WorldCat Identities

Tippeconnic, John

Overview
Works: 23 works in 41 publications in 1 language and 1,740 library holdings
Genres: Bibliographies  Academic theses 
Roles: Author, Editor, Thesis advisor, Contributor
Classifications: E97, E
Publication Timeline
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Most widely held works about John Tippeconnic
 
Most widely held works by John Tippeconnic
American Indians and Alaska Natives in postsecondary education( Book )

2 editions published in 1998 in English and held by 393 WorldCat member libraries worldwide

Voices of resistance and renewal : indigenous leadership in education by Dorothy Aguilera-Black Bear( Book )

4 editions published in 2015 in English and held by 247 WorldCat member libraries worldwide

Western education has often employed the bluntest of instruments in colonizing indigenous peoples, creating generations caught between Western culture and their own. Dedicated to the principle that leadership must come from within the communities to be led, Voices of Resistance and Renewal applies recent research on local, culture-specific learning to the challenges of education and leadership that Native people face. Bringing together both Native and non-Native scholars who have a wide range of experience in the practice and theory of indigenous education, editors Dorothy Aguilera-Black Bear and John Tippeconnic III focus on the theoretical foundations of indigenous leadership, the application of leadership theory to community contexts, and the knowledge necessary to prepare leaders for decolonizing education. The contributors draw on examples from tribal colleges, indigenous educational leadership programs, and the latest research in Canadian First Nation, Hawaiian, and U.S. American Indian communities. The chapters examine indigenous epistemologies and leadership within local contexts to show how Native leadership can be understood through indigenous lenses. Throughout, the authors consider political influences and educational frameworks that impede effective leadership, including the standards for success, the language used to deliver content, and the choice of curricula, pedagogical methods, and assessment tools. Voices of Resistance and Renewal provides a variety of philosophical principles that will guide leaders at all levels of education who seek to encourage self-determination and revitalization. It has important implications for the future of Native leadership, education, community, and culture, and for institutions of learning that have not addressed Native populations effectively in the past
Using culturally and linguistically appropriate assessments to ensure that American Indian and Alaska Native students receive the special education programs and services they need by John Tippeconnic( Book )

2 editions published in 2002 in English and held by 241 WorldCat member libraries worldwide

Issues in the education of American Indian and Alaska Native students with disabilities by Susan Faircloth( Book )

2 editions published in 2000 in English and held by 238 WorldCat member libraries worldwide

Next steps : research and practice to advance Indian education( Book )

4 editions published in 1999 in English and held by 208 WorldCat member libraries worldwide

"What is "Indian education" today? What will it look like in the future? These were the questions Karen Gayton Swisher and John W. Tippeconnic III posed to a dozen leading American Indian scholars and practitioners. They responded with the essays in Next Steps: Research and Practice to Advance Indian Education, which explore two important themes. The first is education for tribal self-determination. Tribes are now in a position to exercise full control of education on their lands. They have the authority to establish and enforce policies that define the nature of education for their constituents, just as states do for their school districts. The second theme is the need to turn away from discredited deficit theories of education, and turn instead to an approach that builds on the strengths of Native languages and culture and the basic resilience of Indigenous peoples. This second theme could be especially important for the 90 percent of Indian students who attend public schools. Next Steps is appropriate for multicultural and teacher education programs. It addresses facets of K-12 and post-secondary Native American education programs, including their history, legal aspects, curriculum, access, and achievement"--Back cover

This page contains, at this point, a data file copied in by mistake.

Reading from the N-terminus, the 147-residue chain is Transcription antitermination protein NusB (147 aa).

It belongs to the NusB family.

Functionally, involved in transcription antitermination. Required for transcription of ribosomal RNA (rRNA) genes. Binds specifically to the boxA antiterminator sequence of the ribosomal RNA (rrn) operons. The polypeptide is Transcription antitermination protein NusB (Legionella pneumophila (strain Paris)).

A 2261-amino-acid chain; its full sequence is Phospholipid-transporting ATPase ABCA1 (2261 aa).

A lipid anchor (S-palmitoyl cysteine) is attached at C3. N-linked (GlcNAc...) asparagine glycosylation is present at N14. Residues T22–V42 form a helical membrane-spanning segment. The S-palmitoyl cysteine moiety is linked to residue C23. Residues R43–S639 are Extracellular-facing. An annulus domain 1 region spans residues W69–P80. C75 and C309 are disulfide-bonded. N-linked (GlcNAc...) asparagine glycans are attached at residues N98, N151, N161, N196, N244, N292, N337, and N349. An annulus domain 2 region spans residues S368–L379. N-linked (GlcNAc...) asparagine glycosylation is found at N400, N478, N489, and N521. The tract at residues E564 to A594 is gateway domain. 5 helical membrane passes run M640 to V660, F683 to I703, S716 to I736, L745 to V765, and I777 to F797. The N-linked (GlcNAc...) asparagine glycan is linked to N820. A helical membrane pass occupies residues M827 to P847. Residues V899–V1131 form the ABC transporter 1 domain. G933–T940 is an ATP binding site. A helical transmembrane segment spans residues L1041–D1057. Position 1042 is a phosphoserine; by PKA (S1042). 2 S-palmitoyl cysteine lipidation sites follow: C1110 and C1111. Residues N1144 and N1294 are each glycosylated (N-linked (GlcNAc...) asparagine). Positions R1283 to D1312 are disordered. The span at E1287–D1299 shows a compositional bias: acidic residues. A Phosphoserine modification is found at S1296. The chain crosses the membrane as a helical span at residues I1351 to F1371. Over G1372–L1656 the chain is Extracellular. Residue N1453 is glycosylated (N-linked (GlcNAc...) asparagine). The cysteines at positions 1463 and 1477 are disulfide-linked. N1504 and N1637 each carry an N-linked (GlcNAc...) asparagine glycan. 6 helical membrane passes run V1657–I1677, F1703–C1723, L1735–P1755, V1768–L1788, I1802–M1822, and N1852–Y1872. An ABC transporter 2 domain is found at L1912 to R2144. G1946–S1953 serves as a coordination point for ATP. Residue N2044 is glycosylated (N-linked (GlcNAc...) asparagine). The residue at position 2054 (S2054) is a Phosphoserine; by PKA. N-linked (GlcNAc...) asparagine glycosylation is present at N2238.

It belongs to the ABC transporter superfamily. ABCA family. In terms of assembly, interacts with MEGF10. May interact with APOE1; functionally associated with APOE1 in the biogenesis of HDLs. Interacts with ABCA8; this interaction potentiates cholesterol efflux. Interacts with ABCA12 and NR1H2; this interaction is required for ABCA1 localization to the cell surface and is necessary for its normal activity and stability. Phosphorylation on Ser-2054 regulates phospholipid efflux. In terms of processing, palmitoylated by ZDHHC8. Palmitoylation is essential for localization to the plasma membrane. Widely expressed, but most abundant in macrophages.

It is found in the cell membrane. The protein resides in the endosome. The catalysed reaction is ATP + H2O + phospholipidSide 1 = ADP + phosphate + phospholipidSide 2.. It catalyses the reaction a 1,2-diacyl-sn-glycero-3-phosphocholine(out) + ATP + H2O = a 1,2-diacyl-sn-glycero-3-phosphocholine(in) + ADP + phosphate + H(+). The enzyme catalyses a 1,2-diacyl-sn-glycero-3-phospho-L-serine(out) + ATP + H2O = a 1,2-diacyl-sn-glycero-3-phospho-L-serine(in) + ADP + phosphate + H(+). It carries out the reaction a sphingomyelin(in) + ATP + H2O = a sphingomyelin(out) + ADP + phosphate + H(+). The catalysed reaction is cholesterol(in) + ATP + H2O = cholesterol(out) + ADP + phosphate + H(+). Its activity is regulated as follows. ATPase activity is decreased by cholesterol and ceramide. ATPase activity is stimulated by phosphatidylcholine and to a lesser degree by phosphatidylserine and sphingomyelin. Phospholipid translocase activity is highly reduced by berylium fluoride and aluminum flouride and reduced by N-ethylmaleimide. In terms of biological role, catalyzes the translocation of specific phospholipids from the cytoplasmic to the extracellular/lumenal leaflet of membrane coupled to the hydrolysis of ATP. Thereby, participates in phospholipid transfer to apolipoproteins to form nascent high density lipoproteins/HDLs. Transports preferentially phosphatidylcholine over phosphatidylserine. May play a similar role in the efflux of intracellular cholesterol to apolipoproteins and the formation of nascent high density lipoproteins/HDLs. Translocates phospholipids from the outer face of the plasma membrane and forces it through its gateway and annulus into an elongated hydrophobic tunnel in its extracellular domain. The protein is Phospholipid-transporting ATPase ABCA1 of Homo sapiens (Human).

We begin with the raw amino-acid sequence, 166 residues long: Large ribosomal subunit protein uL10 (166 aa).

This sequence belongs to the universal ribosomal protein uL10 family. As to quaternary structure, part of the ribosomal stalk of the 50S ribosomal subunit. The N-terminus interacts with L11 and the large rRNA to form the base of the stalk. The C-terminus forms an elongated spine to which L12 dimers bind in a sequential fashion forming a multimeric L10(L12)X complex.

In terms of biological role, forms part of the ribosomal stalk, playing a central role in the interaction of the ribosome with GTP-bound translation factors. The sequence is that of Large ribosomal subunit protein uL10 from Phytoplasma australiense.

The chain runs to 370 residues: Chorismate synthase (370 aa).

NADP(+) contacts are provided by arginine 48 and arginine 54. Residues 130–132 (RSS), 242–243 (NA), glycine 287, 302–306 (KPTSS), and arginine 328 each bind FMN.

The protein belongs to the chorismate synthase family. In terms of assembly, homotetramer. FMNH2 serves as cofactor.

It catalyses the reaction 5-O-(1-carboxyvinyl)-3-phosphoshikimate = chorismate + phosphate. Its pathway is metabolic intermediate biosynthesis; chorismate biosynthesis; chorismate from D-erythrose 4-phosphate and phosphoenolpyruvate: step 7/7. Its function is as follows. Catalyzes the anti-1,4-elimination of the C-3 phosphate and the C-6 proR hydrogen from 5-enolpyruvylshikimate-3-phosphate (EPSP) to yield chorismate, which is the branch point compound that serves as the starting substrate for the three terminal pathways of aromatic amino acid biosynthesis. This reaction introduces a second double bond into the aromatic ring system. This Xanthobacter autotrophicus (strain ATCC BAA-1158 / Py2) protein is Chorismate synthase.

Using Culturally and Linguistically Appropriate Assessments To Ensure that American Indian and Alaska Native Students Receive the Special Education Programs and Services They Need by John Tippeconnic( )

2 editions published in 2002 in English and held by 183 WorldCat member libraries worldwide

American Indian and Alaska Native students with limited English proficiency are overrepresented in special education programs. This digest briefly reviews the legislation and literature pertaining to the influence of language and culture in making referrals, administering assessments, and providing appropriate services to Native students. Educators should understand that differences in learning, behavior, culture, and language, either separately or in combination, may exacerbate educational problems caused by disabilities. Educators must also know how to distinguish between a student who has a learning disability and one whose poor academic performance results in part from limited English proficiency. Recommendations for ensuring culturally and linguistically appropriate assessment are given. Using multiple assessments rather than relying on a single instrument such as a standardized test is recommended. When using standardized tests, it is important to note the potential for bias if the test has not been normed on the population with which it is used. Authentic or performance-based assessments should be used. Parents and families should be involved in the assessment process. Educators should be aware of and responsive to students' cultural and linguistic differences. (TD)